Warren Mitchell might be the finest actor in England of his generation, which overlaps with Laurence Olivier, Ralph Richardson, John Gielgud, Albert Finney, Michael Caine, Ben Kingsley, and Alan Bates. Mitchell is certainly among the best of his profession from that era and the rival to any of those actors; the difference is that Mitchell has made his career almost exclusively in England. Born Warren Misell to an Orthodox Jewish family in London in 1926, he grew up over his grandmother's fish-and-chips shop in the East End. Misell's mother died when he was 13 and his father did his best holding the family together on his own. At around the same time, young Misell was partly alienated from his family when he chose to fulfill his obligation to the football team for which he was playing by participating in a game on Yom Kippur, the most sacred day in the Jewish calendar.
Misell made it on his own as an actor through some lean years; after training at the Royal Academy of Dramatic Art, he married, had a family, and watched as his wife got steadier work than he did for many years while he raised the family. Misell's earliest professional credits on stage and screen date from 1954, when the 29-year-old actor, having changed his name to Warren Mitchell, appeared in a production of Can-Can at the Coliseum in London and made an appearance in the feature film Passing Stranger. He did The Threepenny Opera at the Royal Court Theatre, found some television work, and played ever larger roles in movies through the 1950s. Science fiction fans will remember him as Professor Crevett in The Crawling Eye; it was one of many avuncular and older-man roles that Mitchell played successfully in his thirties, following a pattern slightly similar to that of his colleague Lionel Jeffries. His screen work fairly exploded in the late '50s and kept Mitchell busy in character roles for the next decade. American audiences of a certain age may remember him as Abdul in the Beatles's feature film Help! (1965), and he also did some delightful work in episodes of The Avengers.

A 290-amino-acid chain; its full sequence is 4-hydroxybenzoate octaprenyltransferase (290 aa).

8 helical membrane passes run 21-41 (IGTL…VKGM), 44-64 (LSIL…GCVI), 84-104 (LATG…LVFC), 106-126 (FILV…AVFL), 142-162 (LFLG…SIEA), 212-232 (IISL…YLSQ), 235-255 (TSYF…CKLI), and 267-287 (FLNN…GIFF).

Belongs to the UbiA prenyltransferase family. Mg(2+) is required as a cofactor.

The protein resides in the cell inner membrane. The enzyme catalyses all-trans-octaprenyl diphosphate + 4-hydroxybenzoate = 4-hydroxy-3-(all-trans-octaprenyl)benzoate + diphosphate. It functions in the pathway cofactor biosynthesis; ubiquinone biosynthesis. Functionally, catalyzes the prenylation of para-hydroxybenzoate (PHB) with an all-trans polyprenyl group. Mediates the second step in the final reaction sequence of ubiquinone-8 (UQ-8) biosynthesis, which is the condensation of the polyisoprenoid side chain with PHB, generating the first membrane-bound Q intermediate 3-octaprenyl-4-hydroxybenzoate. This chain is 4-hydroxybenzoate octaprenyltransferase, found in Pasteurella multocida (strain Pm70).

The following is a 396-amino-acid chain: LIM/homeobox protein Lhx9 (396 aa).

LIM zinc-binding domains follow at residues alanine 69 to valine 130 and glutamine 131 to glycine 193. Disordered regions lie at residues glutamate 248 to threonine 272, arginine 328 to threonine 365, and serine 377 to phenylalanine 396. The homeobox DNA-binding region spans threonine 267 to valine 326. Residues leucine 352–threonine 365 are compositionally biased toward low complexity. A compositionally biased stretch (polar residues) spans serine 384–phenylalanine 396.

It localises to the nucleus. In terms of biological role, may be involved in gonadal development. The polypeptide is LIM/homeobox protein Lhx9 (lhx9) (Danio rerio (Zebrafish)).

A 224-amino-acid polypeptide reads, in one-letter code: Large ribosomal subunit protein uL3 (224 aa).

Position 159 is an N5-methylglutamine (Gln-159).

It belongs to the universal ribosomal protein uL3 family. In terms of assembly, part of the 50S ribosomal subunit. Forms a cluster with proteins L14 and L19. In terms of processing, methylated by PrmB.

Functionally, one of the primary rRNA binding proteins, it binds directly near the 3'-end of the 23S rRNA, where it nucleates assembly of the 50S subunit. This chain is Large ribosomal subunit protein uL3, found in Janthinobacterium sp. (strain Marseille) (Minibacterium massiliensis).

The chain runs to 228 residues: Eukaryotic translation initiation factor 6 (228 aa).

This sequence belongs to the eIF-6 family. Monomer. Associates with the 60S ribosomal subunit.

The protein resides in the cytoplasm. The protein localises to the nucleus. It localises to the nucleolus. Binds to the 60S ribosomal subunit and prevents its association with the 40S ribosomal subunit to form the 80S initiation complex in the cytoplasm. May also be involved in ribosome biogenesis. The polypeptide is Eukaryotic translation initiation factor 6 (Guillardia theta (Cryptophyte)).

In 1966, Mitchell got the role that turned him into a star when he won the lead in the television series Till Death Us Do Part. In the series, created by Johnny Speight, Mitchell played belligerent, bigoted, working-class, right-wing zealot Alf Garnett, head of a family that included his long-suffering wife, slightly bubble-headed daughter, and dedicated socialist son-in-law. Mitchell became an instant star on the series, which was an immediate hit in England and was popular enough to attract attention from America, where it was translated by producers Norman Lear and Bud Yorkin into All in the Family and became a star vehicle for Carroll O'Connor, in Alf's transatlantic equivalent, Archie Bunker. Mitchell ended up playing the role of Alf Garnett in numerous follow-up seasons and revivals, as well as a feature film, and the part became a defining point in his career. It also proved to be very controversial, as Mitchell brought so much humanity, and just enough gentleness, to the role of Alf Garnett that one could not be entirely repulsed by the character. Many pundits and columnists felt that he made the bigoted, racist figure too appealing, but others found him to be a compelling presence in the highly repulsive, deeply flawed character, which is the goal of any real actor.
Luckily for his career, Mitchell was able to quickly move into other, better, and different roles, on stage and television, and now he had the recognition to get the offers. This culminated with a wave of recognition, highlighted by the Society of West End Theatre Award (the British equivalent of the Tony Award) for his portrayal of Willy Loman in Death of a Salesman in 1979. Amid essaying roles in a vast range of modern and classical works, Mitchell also portrayed Shylock in the public television production of Shakespeare's The Merchant of Venice. In more recent years, Mitchell has been acclaimed for his King Lear as well, and entered the 21st century as one of the most highly regarded and popular actors in England.